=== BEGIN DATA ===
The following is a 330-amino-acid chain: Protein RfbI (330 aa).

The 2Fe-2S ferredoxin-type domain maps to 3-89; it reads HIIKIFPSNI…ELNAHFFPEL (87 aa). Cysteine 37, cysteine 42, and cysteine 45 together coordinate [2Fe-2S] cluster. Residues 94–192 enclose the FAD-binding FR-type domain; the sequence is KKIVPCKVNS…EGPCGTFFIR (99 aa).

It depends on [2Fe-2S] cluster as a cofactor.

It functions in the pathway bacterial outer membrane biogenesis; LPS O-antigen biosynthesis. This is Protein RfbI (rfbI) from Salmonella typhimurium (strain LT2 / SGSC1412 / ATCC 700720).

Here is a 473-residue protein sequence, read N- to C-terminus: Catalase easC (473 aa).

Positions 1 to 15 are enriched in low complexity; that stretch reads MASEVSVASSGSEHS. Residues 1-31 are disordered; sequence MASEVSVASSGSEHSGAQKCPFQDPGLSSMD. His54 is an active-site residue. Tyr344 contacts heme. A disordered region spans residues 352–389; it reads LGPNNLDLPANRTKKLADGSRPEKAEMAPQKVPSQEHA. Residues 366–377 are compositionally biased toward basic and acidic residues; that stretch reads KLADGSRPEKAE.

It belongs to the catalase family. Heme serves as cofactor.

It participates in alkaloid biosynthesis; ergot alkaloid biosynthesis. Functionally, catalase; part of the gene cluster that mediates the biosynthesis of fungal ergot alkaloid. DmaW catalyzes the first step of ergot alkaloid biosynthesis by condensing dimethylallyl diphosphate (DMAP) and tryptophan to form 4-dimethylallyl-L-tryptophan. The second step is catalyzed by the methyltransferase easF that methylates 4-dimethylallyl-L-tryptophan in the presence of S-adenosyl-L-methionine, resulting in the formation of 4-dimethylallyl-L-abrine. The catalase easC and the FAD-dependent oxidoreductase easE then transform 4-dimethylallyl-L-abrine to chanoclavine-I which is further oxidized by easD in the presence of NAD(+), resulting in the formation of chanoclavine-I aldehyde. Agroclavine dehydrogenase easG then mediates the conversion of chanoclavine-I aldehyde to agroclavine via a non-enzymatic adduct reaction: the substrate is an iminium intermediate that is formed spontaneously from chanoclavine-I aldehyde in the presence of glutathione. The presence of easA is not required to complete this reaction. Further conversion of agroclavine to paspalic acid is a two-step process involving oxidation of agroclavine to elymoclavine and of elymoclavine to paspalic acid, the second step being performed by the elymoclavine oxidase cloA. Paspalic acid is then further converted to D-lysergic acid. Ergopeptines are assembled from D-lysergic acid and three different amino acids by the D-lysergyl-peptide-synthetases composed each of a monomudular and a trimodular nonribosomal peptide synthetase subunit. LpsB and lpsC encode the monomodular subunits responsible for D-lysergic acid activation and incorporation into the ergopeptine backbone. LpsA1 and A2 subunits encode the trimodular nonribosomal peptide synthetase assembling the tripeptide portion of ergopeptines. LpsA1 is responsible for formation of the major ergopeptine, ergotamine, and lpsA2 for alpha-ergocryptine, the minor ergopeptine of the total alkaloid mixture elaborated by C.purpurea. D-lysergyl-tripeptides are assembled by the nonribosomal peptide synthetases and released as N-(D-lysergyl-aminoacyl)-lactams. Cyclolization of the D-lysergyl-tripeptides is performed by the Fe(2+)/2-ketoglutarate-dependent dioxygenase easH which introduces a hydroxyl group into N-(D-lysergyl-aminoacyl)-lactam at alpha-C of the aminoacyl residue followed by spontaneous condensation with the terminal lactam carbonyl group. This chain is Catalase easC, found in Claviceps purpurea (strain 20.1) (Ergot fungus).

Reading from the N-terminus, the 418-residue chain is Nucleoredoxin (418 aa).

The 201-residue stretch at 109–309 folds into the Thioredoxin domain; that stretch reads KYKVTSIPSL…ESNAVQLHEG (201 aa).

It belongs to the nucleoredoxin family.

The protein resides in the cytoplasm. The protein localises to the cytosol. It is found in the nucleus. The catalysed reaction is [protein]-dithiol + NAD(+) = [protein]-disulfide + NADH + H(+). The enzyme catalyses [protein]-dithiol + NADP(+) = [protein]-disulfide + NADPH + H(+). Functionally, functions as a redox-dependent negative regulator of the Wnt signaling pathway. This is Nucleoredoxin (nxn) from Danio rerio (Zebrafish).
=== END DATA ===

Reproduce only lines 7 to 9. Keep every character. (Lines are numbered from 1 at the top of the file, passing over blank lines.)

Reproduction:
It belongs to the catalase family. Heme serves as cofactor.

It participates in alkaloid biosynthesis; ergot alkaloid biosynthesis. Functionally, catalase; part of the gene cluster that mediates the biosynthesis of fungal ergot alkaloid. DmaW catalyzes the first step of ergot alkaloid biosynthesis by condensing dimethylallyl diphosphate (DMAP) and tryptophan to form 4-dimethylallyl-L-tryptophan. The second step is catalyzed by the methyltransferase easF that methylates 4-dimethylallyl-L-tryptophan in the presence of S-adenosyl-L-methionine, resulting in the formation of 4-dimethylallyl-L-abrine. The catalase easC and the FAD-dependent oxidoreductase easE then transform 4-dimethylallyl-L-abrine to chanoclavine-I which is further oxidized by easD in the presence of NAD(+), resulting in the formation of chanoclavine-I aldehyde. Agroclavine dehydrogenase easG then mediates the conversion of chanoclavine-I aldehyde to agroclavine via a non-enzymatic adduct reaction: the substrate is an iminium intermediate that is formed spontaneously from chanoclavine-I aldehyde in the presence of glutathione. The presence of easA is not required to complete this reaction. Further conversion of agroclavine to paspalic acid is a two-step process involving oxidation of agroclavine to elymoclavine and of elymoclavine to paspalic acid, the second step being performed by the elymoclavine oxidase cloA. Paspalic acid is then further converted to D-lysergic acid. Ergopeptines are assembled from D-lysergic acid and three different amino acids by the D-lysergyl-peptide-synthetases composed each of a monomudular and a trimodular nonribosomal peptide synthetase subunit. LpsB and lpsC encode the monomodular subunits responsible for D-lysergic acid activation and incorporation into the ergopeptine backbone. LpsA1 and A2 subunits encode the trimodular nonribosomal peptide synthetase assembling the tripeptide portion of ergopeptines. LpsA1 is responsible for formation of the major ergopeptine, ergotamine, and lpsA2 for alpha-ergocryptine, the minor ergopeptine of the total alkaloid mixture elaborated by C.purpurea. D-lysergyl-tripeptides are assembled by the nonribosomal peptide synthetases and released as N-(D-lysergyl-aminoacyl)-lactams. Cyclolization of the D-lysergyl-tripeptides is performed by the Fe(2+)/2-ketoglutarate-dependent dioxygenase easH which introduces a hydroxyl group into N-(D-lysergyl-aminoacyl)-lactam at alpha-C of the aminoacyl residue followed by spontaneous condensation with the terminal lactam carbonyl group. This chain is Catalase easC, found in Claviceps purpurea (strain 20.1) (Ergot fungus).

Reading from the N-terminus, the 418-residue chain is Nucleoredoxin (418 aa).